Newsclips Featured

9:39am EDT July 22, 2002
How about MSNBC?

"If someone said 'CNBC,' you thought they were inviting you to watch Bonanza." -- Clinton Sampson, CEO Bank One, commenting on the difference between the Internet economy and the atmosphere that existed when he got into the business.

24/7 at 5/3

Entrepreneurs work hours long before and after their scheduled open and close. To accommodate their needs, Fifth Third bank has introduced Business 53 Online Banking on the Web at www.53.com. So the next time you're up at 3 a.m. checking the books, you can track payments or expenditures without waiting until the rest of the world wakes up.

Online assets

"If you don't have your assets on the Net, basically you aren't there." -- Steven J. Kafka, an analyst with Forrester Research explaining the impact the Internet has on business-to-business commerce.

Mini-loans

You could use a little spare money, but banks have no interest in loans that don't reach at least five digits. Local economic development corporation WECO, Working for Empowerment through Community Organizing, is accepting applications for microloans ranging from $500 to $7,500. The program is the first of its kind in the Greater Cleveland market to provide funds to existing or start-up low to moderate income business owners with five or fewer employees. Funding comes from the Ohio Department of Development. A committee composed of local business owners will meet monthly to approve an estimated 10 to 15 loans each month through the end of the year. For eligibility guidelines and an application packet, call (216) 881-9650.

Wasting away

Ever feel like that meeting you just attended was a waste of time, two hours of your life you'll never get back? You're not alone and you're not wrong. A survey by Accountemps shows executives spend 7.8 hours a week in needless formal discussions -- 2.3 months a year in wasted productivity. Technology is supposed to make us more efficient, more productive. It hasn't. The same study conducted in 1990 showed we wasted six hours a week or 1.8 months a year.

Keep them awake

Not every meeting is critical, but when you have important information to convey, how do you make sure everyone is paying attention? Eli Mina offers eight ways to keep people awake in your meetings.

1. Give every participant a lead role on an agenda item.

2. Avoid serving sleep-inducing meals (i.e. creamy pastas or chocolate cheesecake).

3. Try stand-up meetings (no tables or chairs, no sitting on the floor).

4. Schedule short breaks frequently (no more than 1.5 to two hours of continuous sitting).

5. Call on silent members to comment.

6. Diversify your discussion activities (i.e. break a large group into small groups and have members report back).

7. Prevent rambling by asking members to communicate concisely

8. Ask speakers to make their presentations interactive and avoid protracted lectures.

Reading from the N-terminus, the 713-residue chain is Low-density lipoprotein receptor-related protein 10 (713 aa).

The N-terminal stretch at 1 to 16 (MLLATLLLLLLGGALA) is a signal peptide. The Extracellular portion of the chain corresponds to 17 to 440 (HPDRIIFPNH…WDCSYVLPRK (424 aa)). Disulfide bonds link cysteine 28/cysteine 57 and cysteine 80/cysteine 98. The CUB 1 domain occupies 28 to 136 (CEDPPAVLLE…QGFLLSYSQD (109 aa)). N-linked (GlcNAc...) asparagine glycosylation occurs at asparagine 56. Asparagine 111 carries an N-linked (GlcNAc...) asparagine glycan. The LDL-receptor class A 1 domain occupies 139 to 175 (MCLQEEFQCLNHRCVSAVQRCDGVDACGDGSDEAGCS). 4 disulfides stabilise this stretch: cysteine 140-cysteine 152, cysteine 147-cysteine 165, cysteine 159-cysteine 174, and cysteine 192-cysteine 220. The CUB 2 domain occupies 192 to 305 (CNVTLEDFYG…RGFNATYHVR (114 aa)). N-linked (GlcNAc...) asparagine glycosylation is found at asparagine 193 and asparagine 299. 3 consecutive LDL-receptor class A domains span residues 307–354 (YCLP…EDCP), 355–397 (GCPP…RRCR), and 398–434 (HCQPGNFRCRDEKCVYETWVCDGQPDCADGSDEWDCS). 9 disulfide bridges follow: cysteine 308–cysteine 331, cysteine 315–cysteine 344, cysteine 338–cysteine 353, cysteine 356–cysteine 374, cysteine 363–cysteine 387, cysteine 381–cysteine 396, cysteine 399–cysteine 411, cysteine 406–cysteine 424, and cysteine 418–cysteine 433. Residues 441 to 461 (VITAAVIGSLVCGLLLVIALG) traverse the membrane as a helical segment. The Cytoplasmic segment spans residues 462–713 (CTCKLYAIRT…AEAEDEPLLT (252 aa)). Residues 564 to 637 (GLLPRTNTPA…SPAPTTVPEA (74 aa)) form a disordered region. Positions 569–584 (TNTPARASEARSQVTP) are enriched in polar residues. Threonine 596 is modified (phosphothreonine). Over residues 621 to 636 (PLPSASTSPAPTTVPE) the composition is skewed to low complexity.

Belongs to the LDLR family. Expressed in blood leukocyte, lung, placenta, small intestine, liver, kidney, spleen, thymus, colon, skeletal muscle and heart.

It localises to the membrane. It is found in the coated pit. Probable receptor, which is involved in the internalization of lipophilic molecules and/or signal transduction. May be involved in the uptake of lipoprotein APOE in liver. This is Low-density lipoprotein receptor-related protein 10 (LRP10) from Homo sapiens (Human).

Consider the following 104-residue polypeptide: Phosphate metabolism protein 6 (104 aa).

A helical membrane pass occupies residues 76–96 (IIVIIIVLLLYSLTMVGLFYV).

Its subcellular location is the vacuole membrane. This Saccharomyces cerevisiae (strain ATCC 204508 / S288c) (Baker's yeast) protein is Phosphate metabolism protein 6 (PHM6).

Offering support

The Cleveland District of the U.S. Small Business Administration has selected Jose C. Feliciano, a partner in the national law firm of Baker & Hostetler LLP and president of the Cleveland Bar Association, as the Minority Business Advocate of the Year.

A taste to remember

Cherry bomb. Pina colada. Chocolate and coconut. These aren't the latest jelly bean flavors -- they're bratwurst flavors from The Sausage Shoppe, located in Old Brooklyn, which was featured on a June 29 segment of The Food Network's Extreme Cuisine.

The segment pitted the city's firefighters against paramedics in an effort to identify the 12 flavored brats. In addition to the flavors above, the unsmoked brats included pizza and sweet and sour; the smoked flavors, honey and garlic, pepperoni, sautéed onion and portabella mushroom, mocha, bacon and cheddar, chili and barbeque. The piece de resistance was the Buzz Brats, which contain beer and coffee. There were no sightings of Drew Carey, however.

If you missed it, the show will be repeated. Visit www.foodtv.com for air dates and times.

The end of voice mail?

There aren't too many Americans who haven't experienced the annoyances of intricate voice mail systems. While they've become so ingrained into our business culture they will probably never entirely disappear, their use may be on the decrease.

According to a study conducted by Menlo Park, Calif.-based Accountemps, 73 percent of CFOs said e-mail would be the most commonly used method of communication for accountants by 2006. The telephone came in a distant second with 10 percent, followed by fax, 9 percent, and face-to-face communication, 7 percent. One percent didn't know how they would communicate in the future.Hi, my name is...

In the last 12 months, a lot of new heads have been turned toward Solon-based Keithley Instruments (featured in SBN's April 2000 issue). The high-tech measuring device developer and manufacturer has been a recognized name by the research industry for years, but the Keithley name is still fairly new to some of the firm's new target customers. Keithley Instruments plans to fix this with an aggressive branding campaign set to include full-page magazine advertisements with the "A Greater Measure of Confidence" slogan and Keithley's eye-catching red and white logo. With Keithley Instruments' performance during the last year, it probably won't be long before the firm stops thinking of itself as the newest kid in school.